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8.553841 - ADAGIO 2
More Famous Adagios
The word Adagio, literally 'at ease', and then 'slow' or even 'cautious', has had various musical meanings, with eighteenth century argument as to the relative degree of slowness implied by the term. For many, including Mozart, however, Adagio was a generic word to signify a slow movement, the necessary lyrical relaxation of tension to be provided as a second or third movement in a work of three or four movements.
The Baroque period provides moving examples of the slow, aria type movement, often an extended and more or less embellished melody over an accompanying texture. Georg Philipp Telemann, preferred in his time to his slightly younger contemporary Johann Sebastian Bach, had in 1721 established himself as director of music in the city churches of Hamburg, where he remained until his death in 1767, to be succeeded there by his godson Carl Philipp Emanuel Bach, second son of Johann Sebastian. Telemann was prolific and versatile and his compositions included music sacred and secular, with 46 Passion settings and 1043 cantatas in addition to operas, songs and instrumental works in some abundance. His Trumpet Concerto in D major, one of 47 solo concertos for a variety of instruments, is in the expected three movement form, relaxing in its second movement into a more lyrical mood, time for the trumpeter to draw breath.
Johann Sebastian Bach started his musical career as an organist, from 1708 to 1717 at the court of Duke Ernst of Weimar, moving thereafter to a position as Court Kapellmeister at Cöthen and then, in 1723, to Leipzig as Thomascantor, with responsibility for the music of the principal city churches. At Weimar Bach served as court organist and it was natural that he should at this time write a number of works for the organ. The Toccata, Adagio and Fugue in C major belongs to this period and reflects in its form the standard Italian solo concerto, with the Adagio forming an aria second movement. The Concerto for Violin and Oboe belongs to the period of Bach's employment at Cöthen. It was arranged, some ten years or so later, as a concerto for two harpsichords, to be played with the Leipzig University Collegium musicum, in common with other instrumental concertos of the Cöthen period. It has been re-transcribed into its original form, providing interplay between the two contrasted solo instruments for which it was originally conceived.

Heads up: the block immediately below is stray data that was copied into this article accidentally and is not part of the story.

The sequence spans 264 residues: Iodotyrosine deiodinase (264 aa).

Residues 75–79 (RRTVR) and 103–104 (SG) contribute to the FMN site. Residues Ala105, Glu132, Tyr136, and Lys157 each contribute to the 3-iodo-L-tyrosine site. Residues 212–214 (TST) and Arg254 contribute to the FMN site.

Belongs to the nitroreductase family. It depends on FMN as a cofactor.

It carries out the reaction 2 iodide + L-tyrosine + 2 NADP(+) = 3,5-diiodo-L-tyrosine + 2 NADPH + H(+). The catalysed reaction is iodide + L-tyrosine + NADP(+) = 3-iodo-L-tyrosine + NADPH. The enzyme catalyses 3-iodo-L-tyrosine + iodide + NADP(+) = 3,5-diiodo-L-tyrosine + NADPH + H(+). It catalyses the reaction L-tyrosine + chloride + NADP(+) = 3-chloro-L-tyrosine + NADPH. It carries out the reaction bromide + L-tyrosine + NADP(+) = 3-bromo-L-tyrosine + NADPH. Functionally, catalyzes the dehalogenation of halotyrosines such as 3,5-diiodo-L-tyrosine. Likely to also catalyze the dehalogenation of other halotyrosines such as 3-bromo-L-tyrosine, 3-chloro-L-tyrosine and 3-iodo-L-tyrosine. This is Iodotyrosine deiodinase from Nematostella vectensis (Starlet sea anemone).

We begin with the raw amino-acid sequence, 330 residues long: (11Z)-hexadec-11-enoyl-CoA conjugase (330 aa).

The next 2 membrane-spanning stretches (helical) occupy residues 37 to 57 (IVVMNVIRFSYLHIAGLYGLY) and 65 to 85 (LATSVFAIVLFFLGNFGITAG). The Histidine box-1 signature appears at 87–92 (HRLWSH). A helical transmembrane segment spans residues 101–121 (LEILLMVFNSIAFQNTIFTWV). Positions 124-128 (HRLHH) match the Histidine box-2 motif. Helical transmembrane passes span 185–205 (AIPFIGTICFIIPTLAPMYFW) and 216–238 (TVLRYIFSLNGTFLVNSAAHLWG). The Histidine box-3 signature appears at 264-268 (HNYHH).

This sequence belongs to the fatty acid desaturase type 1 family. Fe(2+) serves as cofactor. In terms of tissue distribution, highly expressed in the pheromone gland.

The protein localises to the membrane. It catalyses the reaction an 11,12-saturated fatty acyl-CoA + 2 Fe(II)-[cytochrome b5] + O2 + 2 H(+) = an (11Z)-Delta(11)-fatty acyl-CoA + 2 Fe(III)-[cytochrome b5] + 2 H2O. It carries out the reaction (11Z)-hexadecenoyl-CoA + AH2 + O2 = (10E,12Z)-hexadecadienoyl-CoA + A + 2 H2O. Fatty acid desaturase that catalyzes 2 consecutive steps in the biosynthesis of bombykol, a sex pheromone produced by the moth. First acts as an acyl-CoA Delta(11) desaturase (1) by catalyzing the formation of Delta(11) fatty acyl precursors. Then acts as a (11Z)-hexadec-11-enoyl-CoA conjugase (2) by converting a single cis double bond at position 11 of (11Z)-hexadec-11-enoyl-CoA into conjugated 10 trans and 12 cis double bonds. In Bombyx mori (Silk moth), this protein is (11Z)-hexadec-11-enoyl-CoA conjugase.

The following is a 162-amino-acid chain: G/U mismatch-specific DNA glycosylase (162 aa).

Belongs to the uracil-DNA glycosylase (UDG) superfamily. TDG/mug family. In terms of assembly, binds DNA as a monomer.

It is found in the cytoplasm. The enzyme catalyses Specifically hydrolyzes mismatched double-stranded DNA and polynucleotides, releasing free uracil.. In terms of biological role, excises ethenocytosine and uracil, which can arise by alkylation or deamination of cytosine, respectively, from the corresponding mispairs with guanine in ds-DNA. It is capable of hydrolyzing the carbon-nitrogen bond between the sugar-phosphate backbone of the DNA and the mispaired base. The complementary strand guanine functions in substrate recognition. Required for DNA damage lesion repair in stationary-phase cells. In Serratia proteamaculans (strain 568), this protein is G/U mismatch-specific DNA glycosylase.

It was said that Mozart had no great liking for the flute. Whatever his natural inclinations, he provided superb music for the instrument, notably in response to a commission arranged for him in Mannheim. In 1777, tired of the restrictions and limitations of Salzburg, where, like his father, he was in the service of the ruling Archbishop, Mozart set out to seek a better fortune elsewhere. Mannheim, the then capital of the Elector Palatine, boasted one of the finest musical establishments in Europe and it was here that he was asked by the German-born amateur flautist Ferdinand De Jean, a surgeon with the Dutch East India Company, to write for him three short, simple concertos and two quartets for the flute. The full commission was never fulfilled, but Mozart did produce two concertos and two quartets. The first of the two concertos, an original work, seemingly unlike its companion, offers, in its slow movement, music of particular charm and poignancy.
Mozart acknowledged a debt to his older contemporary, Joseph Haydn, particularly in the string quartets he wrote during the last ten years ot his life in Vienna. Haydn acknowledged a similar reciprocal debt to Mozart, whose gifts and way of life differed so markedly from his own. Haydn spent the greater part of his long career in the service of the Esterházy family, occupied by regular composition for the forces at his disposal, performance of these and other works and administration of the Esterházy musical establishment, in all its details. Unlike Mozart, who was distinguished as a performer, Haydn wrote relatively few concertos. His Cello Concerto in D major, one of two such works that survive, was written in the early 1760s, before the completion of the new Esterházy palace at Esterháza, for Anton Kraft, principal cellist with the Esterházy Kapelle until it was dissolved in 1790. The A major slow movement is in the form of an aria for solo cello, accompanied here by oboes and strings.